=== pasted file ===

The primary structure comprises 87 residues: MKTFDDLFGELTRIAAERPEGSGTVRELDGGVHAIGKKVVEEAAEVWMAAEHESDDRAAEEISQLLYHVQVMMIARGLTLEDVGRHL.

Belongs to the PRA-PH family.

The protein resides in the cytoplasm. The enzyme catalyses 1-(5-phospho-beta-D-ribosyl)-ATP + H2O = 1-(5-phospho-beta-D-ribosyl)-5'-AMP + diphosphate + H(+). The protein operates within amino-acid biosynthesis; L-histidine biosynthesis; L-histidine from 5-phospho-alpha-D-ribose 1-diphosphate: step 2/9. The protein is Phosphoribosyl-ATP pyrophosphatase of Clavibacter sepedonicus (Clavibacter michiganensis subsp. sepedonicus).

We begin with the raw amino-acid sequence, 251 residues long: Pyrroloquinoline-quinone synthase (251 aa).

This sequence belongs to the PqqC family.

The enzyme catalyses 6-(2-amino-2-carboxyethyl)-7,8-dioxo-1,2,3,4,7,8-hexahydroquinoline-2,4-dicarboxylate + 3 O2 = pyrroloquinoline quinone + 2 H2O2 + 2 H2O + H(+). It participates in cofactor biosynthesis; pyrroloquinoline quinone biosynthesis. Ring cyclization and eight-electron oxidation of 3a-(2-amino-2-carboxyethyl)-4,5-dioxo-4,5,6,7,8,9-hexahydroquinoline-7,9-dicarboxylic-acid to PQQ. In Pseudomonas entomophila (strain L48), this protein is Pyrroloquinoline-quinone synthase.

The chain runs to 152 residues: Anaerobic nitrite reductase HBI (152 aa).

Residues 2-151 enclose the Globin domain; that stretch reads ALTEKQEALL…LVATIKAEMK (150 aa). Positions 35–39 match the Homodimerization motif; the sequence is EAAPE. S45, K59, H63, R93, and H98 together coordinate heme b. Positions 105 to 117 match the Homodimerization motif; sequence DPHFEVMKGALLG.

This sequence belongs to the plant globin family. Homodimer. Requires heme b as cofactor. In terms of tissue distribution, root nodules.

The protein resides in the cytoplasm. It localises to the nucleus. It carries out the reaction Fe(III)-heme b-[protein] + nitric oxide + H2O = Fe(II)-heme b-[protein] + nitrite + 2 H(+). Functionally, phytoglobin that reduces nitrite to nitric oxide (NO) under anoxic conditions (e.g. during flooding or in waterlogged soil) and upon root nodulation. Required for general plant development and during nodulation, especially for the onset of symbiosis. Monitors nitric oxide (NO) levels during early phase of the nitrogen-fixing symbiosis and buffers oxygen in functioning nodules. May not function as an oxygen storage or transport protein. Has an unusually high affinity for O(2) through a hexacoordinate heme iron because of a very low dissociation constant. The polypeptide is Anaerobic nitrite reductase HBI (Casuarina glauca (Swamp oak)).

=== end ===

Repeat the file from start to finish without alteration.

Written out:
The primary structure comprises 87 residues: MKTFDDLFGELTRIAAERPEGSGTVRELDGGVHAIGKKVVEEAAEVWMAAEHESDDRAAEEISQLLYHVQVMMIARGLTLEDVGRHL.

Belongs to the PRA-PH family.

The protein resides in the cytoplasm. The enzyme catalyses 1-(5-phospho-beta-D-ribosyl)-ATP + H2O = 1-(5-phospho-beta-D-ribosyl)-5'-AMP + diphosphate + H(+). The protein operates within amino-acid biosynthesis; L-histidine biosynthesis; L-histidine from 5-phospho-alpha-D-ribose 1-diphosphate: step 2/9. The protein is Phosphoribosyl-ATP pyrophosphatase of Clavibacter sepedonicus (Clavibacter michiganensis subsp. sepedonicus).

We begin with the raw amino-acid sequence, 251 residues long: Pyrroloquinoline-quinone synthase (251 aa).

This sequence belongs to the PqqC family.

The enzyme catalyses 6-(2-amino-2-carboxyethyl)-7,8-dioxo-1,2,3,4,7,8-hexahydroquinoline-2,4-dicarboxylate + 3 O2 = pyrroloquinoline quinone + 2 H2O2 + 2 H2O + H(+). It participates in cofactor biosynthesis; pyrroloquinoline quinone biosynthesis. Ring cyclization and eight-electron oxidation of 3a-(2-amino-2-carboxyethyl)-4,5-dioxo-4,5,6,7,8,9-hexahydroquinoline-7,9-dicarboxylic-acid to PQQ. In Pseudomonas entomophila (strain L48), this protein is Pyrroloquinoline-quinone synthase.

The chain runs to 152 residues: Anaerobic nitrite reductase HBI (152 aa).

Residues 2-151 enclose the Globin domain; that stretch reads ALTEKQEALL…LVATIKAEMK (150 aa). Positions 35–39 match the Homodimerization motif; the sequence is EAAPE. S45, K59, H63, R93, and H98 together coordinate heme b. Positions 105 to 117 match the Homodimerization motif; sequence DPHFEVMKGALLG.

This sequence belongs to the plant globin family. Homodimer. Requires heme b as cofactor. In terms of tissue distribution, root nodules.

The protein resides in the cytoplasm. It localises to the nucleus. It carries out the reaction Fe(III)-heme b-[protein] + nitric oxide + H2O = Fe(II)-heme b-[protein] + nitrite + 2 H(+). Functionally, phytoglobin that reduces nitrite to nitric oxide (NO) under anoxic conditions (e.g. during flooding or in waterlogged soil) and upon root nodulation. Required for general plant development and during nodulation, especially for the onset of symbiosis. Monitors nitric oxide (NO) levels during early phase of the nitrogen-fixing symbiosis and buffers oxygen in functioning nodules. May not function as an oxygen storage or transport protein. Has an unusually high affinity for O(2) through a hexacoordinate heme iron because of a very low dissociation constant. The polypeptide is Anaerobic nitrite reductase HBI (Casuarina glauca (Swamp oak)).